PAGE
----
The Delegation,

In the light of Article 88-4 of the Constitution;

In the light of the partnership agreement between African, Caribbean and Pacific (ACP) States and the European Community and its Member States, called the Cotonou Agreement;

Whereas the partnership is based on the goal to reduce and eventually eradicate poverty in ACP countries and whereas, in this respect, the Millennium Development Goals, underwritten by all UN members, must underlie cooperation between the European Union and ACP countries;

Whereas this major project could be challenged by the outcome of the negotiations conducted since 2002 between the European Commission and the six regions grouping ACP countries to conclude economic partnership agreements (EPAs), which aim to substitute a free trade regime for the present trade regime based on non-reciprocal preferences granted to ACP countries. Whereas this is due to:

- A negotiation approach dominated by the concern to make trade cooperation between the partners compatible with the rules of the World Trade Organization (WTO), while complying with the deadline of 31 December 2007 set by the Organization;

- Noncompliance with the fundamental principle of differentiation enshrined in Article 2 of the Cotonou Agreement, which lays down that `cooperation arrangements and priorities shall vary according to a partner's level of development, its needs, its performance and its long-term development strategy';

- The European Commission's determination to impose the opening of negotiations on topics - investment, competition and public procurement - which have been withdrawn from multilateral trade negotiations;

- A programming of aid paid from the European Development Fund (EDF) that is diverted to being mainly oriented to the roll-out of the future trade agreements;

1. Is seriously concerned by the fact that the implementation of free trade, despite the precautions currently envisaged by the European Commission, will lead to a fiscal, agricultural, industrial and balance of payments shock of such a degree for our partners that it could compromise the achievement of the Millennium Development Goals, whereas Subsaharan Africa is suffering in this field from delays that are so worrisome they form a threat for international peace and stability;

2. Feels that if negotiations continue down this path, the European Union would commit a strategic, political, economic and social mistake with respect to ACP countries, which will be paid by the disintegration of an essential relationship for the construction of a safer and fairer world and for European influence to radiate and count;

3. Calls on the EU Council of Ministers, following a joint initiative by France and the United Kingdom, to rapidly give a new negotiating mandate to the European Commission based on the following principles:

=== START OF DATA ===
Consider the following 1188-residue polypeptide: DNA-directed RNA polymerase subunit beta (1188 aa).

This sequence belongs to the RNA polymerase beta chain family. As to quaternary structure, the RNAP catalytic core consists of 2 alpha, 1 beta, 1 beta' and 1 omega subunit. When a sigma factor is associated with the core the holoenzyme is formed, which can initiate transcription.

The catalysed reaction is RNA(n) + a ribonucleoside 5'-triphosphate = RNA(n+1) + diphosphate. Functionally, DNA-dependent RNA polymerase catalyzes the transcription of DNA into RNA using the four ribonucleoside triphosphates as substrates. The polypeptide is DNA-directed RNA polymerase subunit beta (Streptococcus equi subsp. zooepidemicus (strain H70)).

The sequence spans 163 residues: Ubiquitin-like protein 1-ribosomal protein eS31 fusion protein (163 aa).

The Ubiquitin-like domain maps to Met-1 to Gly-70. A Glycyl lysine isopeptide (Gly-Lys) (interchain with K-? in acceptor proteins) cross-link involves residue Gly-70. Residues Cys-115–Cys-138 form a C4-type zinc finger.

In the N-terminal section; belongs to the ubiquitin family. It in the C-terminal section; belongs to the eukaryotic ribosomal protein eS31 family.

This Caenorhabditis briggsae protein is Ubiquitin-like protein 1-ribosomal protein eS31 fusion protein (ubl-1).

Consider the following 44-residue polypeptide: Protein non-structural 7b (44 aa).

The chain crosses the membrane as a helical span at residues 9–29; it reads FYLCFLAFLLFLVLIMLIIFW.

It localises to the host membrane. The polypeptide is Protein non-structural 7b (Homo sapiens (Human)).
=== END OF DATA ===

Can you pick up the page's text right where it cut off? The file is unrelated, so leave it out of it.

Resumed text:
- The present access regime for ACP countries to the European market must be kept, whereas the capacity of these countries to comply with the European Union's health and technical standards must be helped and strengthened;

- Trade liberalisation with the European Union must not take place until after a consolidation phase of the economic and customs unions of the African, Caribbean and Pacific countries and the setting in place, with support from the EDF, of national and regional development strategies in the fields of education, health and infrastructures, and an upgrading of their production capacity;

- The scope, steps and length of the implementation of liberalisation must be determined on the basis of compliance with economic and social criteria of development related to achievement of the Millennium Development Goals, while a follow-up and evaluation mechanism of the effects of tariff disarmament must always make it possible to go back on the phases of the latter;

- The list of sensitive products excluded from the scope of liberalisation must at least cover production essential for maintaining subsistence agricultures and the present and future industrial fabric of ACP countries;

- The negotiation of new trade related topics must not commence unless expressly called for by regions grouping ACP countries;

- The European Union must subscribe to the proposals made by ACP countries at the WTO to grant special tariff treatment to agricultural produce related to their food security, as well as to their trade preferences, and to revise Article XXIV of the GATT which frames the formation of free trade areas, in order to specify that the reciprocity required by this provision must take account of the special needs of weak and vulnerable developing countries;

4. Calls for European aid paid to ACP countries through the EDF to be earmarked, as a matter of priority, to the achievement of the Millennium Development Goals, as well as to the setting in place of agricultural, industrial and extractive policies ensuring the participation of the poorest strata of the population in growth. This requires on the part of our partners full compliance with the principles of good governance. Any failures to comply with these principles, which have lasted only too long, must necessarily be sanctioned.

N° 3251 - Rapport déposé par la Délégation pour l'Union européenne sur la négociation des accords de partenariat économique 

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